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Brian F. Allan

Assistant Professor

PhD, 2009, Washington University in St. Louis

Phone: 217-244-1341
Fax: 217-244-3499
Email: ballan@illinois.edu
Allan Lab Home Page

Brian Allan




Brian is broadly interested in the ecology of infectious diseases, particularly diseases transmitted to humans from wildlife via the bite of an infected arthropod (e.g., ticks, mosquitoes). Much of Brianís research focuses upon the consequences of human-mediated global change, such as climate change and human land-use, on the risk of exposure to parasites and pathogens carried by wildlife. While Brian works on these questions in a wide variety of wildlife communities and disease systems, he is especially interested in understanding the effects of landscape change on the emergence and transmission of tick-borne diseases in the Midwest. He uses a broad array of tools in approaching these questions, including molecular technologies, remote sensing applications, and theoretical modeling.

Representative and Recent Publications

Allan, B.F., F. Keesing and R.S. Ostfeld. 2003. The effect of forest fragmentation on Lyme disease risk. Conservation Biology 17: 267-272.

Allan, B.F. 2009. Influence of prescribed burns on the abundance of Amblyomma americanum (Acari: Ixodidae) in the Missouri Ozarks. Journal of Medical Entomology 46(5): 1030-1036.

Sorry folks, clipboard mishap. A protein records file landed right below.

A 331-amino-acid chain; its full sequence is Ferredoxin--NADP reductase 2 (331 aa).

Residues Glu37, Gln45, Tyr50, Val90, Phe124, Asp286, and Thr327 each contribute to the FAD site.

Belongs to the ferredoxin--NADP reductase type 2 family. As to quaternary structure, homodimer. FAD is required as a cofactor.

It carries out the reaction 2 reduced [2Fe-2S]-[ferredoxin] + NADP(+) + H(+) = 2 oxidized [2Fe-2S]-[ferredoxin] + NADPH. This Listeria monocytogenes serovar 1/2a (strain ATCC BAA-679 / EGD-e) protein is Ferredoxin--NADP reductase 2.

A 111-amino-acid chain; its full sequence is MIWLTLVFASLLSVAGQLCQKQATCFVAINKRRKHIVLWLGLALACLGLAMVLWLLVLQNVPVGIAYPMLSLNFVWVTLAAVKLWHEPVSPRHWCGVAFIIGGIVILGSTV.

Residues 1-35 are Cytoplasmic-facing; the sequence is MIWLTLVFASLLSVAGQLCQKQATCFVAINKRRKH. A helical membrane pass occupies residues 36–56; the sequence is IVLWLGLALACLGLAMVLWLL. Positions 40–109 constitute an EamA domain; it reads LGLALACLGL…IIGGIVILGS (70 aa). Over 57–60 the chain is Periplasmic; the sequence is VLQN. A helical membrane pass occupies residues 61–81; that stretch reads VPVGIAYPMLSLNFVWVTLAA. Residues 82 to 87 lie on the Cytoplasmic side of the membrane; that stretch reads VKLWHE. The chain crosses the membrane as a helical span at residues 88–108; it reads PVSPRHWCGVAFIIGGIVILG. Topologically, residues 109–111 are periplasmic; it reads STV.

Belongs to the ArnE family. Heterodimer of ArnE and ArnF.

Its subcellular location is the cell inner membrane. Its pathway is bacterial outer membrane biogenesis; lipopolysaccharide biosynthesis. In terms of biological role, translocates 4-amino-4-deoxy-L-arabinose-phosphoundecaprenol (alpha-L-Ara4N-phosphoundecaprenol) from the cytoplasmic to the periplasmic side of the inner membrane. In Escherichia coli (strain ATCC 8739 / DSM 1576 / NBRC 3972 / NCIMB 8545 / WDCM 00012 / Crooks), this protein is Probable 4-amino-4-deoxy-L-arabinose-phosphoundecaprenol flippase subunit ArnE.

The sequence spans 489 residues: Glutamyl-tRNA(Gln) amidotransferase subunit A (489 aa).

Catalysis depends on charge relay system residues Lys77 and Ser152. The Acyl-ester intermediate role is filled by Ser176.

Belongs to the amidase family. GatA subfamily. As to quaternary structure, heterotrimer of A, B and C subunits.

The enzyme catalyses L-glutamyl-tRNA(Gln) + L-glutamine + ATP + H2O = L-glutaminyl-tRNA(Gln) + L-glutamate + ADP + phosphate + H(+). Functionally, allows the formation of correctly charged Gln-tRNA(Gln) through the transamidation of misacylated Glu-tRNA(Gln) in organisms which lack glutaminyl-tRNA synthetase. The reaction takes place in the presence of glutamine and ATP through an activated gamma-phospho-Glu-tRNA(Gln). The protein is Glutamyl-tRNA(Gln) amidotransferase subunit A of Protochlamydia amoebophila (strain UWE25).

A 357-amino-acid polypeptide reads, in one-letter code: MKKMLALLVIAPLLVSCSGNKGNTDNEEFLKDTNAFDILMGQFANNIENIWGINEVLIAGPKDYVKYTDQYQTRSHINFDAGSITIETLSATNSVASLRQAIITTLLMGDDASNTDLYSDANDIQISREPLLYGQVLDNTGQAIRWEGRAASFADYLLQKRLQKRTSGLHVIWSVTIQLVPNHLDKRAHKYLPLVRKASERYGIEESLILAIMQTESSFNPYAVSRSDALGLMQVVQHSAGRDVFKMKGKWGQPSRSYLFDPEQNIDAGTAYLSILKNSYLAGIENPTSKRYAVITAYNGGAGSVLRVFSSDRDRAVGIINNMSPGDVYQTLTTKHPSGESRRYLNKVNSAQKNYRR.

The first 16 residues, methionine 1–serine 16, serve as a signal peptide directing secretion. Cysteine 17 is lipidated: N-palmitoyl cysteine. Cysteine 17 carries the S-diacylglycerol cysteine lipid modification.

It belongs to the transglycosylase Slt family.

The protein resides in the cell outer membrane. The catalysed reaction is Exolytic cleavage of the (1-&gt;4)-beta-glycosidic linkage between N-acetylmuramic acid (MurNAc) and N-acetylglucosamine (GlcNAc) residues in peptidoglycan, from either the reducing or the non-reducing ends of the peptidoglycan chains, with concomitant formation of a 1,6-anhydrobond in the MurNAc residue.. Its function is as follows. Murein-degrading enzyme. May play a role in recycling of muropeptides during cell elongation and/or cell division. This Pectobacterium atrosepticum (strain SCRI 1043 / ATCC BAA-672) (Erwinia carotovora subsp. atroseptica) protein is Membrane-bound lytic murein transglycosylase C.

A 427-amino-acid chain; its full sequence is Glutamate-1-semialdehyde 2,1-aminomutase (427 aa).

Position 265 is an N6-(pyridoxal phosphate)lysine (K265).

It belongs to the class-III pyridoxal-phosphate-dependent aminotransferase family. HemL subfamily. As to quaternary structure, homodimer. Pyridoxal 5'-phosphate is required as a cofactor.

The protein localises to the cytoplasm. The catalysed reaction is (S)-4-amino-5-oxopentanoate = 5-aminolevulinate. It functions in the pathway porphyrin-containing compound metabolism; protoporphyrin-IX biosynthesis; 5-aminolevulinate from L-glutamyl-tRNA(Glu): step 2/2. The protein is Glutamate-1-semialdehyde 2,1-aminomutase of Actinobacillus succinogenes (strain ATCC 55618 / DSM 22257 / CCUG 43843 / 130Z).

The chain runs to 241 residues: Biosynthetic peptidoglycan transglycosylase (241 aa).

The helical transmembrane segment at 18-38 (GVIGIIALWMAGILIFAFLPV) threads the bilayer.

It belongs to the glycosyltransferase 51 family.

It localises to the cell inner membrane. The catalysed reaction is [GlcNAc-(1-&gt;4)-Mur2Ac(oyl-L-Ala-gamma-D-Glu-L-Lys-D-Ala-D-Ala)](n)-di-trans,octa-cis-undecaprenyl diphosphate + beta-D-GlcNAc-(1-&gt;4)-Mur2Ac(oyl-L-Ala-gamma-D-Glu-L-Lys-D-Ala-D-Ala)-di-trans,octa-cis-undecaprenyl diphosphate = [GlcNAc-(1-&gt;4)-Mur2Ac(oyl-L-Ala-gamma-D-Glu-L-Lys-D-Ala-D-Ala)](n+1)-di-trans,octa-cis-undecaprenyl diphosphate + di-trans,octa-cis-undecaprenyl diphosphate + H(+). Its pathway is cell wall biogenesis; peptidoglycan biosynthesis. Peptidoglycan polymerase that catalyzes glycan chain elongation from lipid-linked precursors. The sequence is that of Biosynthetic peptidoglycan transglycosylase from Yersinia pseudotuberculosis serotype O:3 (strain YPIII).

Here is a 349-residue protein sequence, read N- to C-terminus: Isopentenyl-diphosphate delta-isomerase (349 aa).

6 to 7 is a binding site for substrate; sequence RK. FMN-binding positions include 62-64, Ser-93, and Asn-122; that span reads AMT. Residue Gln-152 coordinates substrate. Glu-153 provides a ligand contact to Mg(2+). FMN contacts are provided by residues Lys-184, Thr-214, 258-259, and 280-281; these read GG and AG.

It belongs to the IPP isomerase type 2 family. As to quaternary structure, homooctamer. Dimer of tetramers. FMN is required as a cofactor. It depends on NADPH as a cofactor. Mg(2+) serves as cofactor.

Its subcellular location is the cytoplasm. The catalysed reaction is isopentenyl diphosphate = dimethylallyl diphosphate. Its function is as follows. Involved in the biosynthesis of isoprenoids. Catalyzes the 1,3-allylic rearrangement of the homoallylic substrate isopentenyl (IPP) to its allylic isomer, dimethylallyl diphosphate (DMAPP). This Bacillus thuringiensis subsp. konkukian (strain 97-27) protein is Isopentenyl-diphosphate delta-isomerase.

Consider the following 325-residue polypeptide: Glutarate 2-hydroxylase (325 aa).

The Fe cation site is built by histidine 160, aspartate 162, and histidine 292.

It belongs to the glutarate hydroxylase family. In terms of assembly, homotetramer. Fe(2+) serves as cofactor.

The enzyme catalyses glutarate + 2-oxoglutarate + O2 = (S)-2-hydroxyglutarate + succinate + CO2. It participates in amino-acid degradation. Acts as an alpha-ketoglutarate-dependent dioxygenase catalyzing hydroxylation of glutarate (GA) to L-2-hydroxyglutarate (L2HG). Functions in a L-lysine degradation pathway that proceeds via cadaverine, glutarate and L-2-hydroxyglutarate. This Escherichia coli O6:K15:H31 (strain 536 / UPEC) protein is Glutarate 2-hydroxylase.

Allan, B.F., R.B. Langerhans, W.A. Ryberg, W.J. Landesman, N.W. Griffin, R.S. Katz, B.J. Oberle, M. Schutzenhofer, K.N. Smyth, A. de St. Maurice, L. Clark, K.R. Crooks, D. Hernandez, R.G. McLean, R.S. Ostfeld and J.M. Chase. 2009. Ecological correlates of risk and incidence of West Nile Virus in the United States. Oecologia 158: 699-708.

Allan, B.F., L.S. Goessling, G.A. Storch and R.E. Thach. 2010. Blood meal analysis to identify reservoir hosts for Amblyomma americanum ticks. Emerging Infectious Diseases 16(3): 433-440.

Allan, B.F., H.P. Dutra, L.S. Goessling, K. Barnett, J.M. Chase, R.J. Marquis, G.C. Pang, G.A. Storch, R.E. Thach and J.L. Orrock. 2010. Invasive honeysuckle eradication reduces tick-borne disease risk by altering host dynamics. Proceedings of the National Academy of Sciences 107(43): 18523-18527.